“We had people outside of their normal job, and everyone still had their normal job to do, doing that just so we could get the results out,” explained Cart. “Because we know how important it is to have the same day results at the time when many labs are doing five, six, seven, ten days waiting for the results, which becomes less useful information to the physician once it gets past the date of collection.”

A graduate of the University of Florida, Cart mentioned to one of Diatherix’s employees, who was a native Alabamian, how impressed she was with the way the team was handling the increased workload during the COVID crisis.

“She replied to me, ‘That’s what we call hard stock,’” recollected Cart.

That can-do attitude prevalent among Diatherix’s employees has made quite an impression on the company’s leader.

“It brings tears to my eyes to think about what our employees have given up to be there every day, to do what we need to do not only for the company but for the state and for the country in the pandemic,” Cart remarked. “Their kids are at home getting home-schooled by their spouse or their with grandparents. We have done everything we can to support them but ultimately they are really carrying this company and carrying us forward. It will be something that, in my career I’ve learned a lot as a leader, but the biggest impact to me is how I’ve seen these employees and the people. I can’t even describe it. It is hard stock is the best way to put it.”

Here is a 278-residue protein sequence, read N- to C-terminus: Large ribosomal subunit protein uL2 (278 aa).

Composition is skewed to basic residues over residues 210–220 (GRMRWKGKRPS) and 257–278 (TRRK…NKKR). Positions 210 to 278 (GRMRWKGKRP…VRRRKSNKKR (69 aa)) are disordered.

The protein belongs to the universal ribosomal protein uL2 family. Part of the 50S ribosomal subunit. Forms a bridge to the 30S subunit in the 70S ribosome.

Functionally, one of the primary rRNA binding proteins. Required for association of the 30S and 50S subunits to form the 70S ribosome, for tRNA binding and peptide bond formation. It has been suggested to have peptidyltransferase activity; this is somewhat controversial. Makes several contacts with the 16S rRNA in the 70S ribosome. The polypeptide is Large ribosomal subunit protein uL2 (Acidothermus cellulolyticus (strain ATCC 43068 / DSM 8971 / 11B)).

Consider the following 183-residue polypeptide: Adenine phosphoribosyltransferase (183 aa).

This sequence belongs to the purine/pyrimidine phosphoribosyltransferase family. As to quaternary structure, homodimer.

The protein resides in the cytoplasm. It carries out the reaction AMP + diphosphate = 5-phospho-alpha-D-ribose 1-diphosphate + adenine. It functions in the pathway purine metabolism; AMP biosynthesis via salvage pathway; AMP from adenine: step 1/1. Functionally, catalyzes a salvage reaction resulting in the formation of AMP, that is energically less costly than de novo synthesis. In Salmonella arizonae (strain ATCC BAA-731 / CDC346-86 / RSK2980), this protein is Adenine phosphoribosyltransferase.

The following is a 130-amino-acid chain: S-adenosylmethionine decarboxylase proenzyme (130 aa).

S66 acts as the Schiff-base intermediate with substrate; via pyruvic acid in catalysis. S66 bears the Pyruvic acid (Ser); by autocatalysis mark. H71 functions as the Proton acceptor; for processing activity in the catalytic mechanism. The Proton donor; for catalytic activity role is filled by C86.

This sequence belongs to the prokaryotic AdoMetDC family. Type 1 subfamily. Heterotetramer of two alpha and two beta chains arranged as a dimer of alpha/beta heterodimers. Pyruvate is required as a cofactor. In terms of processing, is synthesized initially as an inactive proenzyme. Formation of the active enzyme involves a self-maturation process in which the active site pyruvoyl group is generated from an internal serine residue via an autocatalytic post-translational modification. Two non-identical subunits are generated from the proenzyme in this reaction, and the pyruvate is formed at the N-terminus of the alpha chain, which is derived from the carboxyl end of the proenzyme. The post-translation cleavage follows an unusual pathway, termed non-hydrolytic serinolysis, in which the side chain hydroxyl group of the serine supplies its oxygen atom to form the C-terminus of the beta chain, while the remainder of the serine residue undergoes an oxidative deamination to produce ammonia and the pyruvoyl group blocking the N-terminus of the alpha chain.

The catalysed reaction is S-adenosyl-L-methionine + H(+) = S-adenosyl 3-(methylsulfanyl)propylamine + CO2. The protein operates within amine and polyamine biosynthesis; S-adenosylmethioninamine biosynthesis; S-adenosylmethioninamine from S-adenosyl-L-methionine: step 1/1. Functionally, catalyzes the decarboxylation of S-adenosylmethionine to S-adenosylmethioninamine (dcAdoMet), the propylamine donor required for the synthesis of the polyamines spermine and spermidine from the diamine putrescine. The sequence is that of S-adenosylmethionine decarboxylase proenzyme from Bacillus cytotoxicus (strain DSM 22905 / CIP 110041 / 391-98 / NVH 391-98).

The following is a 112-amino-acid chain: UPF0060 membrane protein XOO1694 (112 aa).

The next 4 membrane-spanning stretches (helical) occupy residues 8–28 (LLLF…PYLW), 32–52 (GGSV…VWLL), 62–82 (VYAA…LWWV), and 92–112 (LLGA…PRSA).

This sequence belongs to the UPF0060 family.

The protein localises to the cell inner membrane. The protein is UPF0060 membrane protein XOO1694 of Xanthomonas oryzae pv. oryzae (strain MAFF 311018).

The United States has seen a surge in coronavirus infections during October, and several European countries are renewing lockdowns.

A forward-looking approach has helped Diatherix prepare for whatever is next in the fight against COVID-19, according to Cart.

“We have already been making changes,” she outlined. “As part of our normal process, with viruses in particular, viruses can mutate. They call it antigenic shift. We are always blasting the viruses, not just SARS-CoV-2, but influenza A, B, anything that essentially could have viral antigenic shift, and watching for that. We are always monitoring for the need to put in a different sequence or different target for our assay to be even more robust.”

As Cart and her team move forward, they see no signs of letting up, themselves.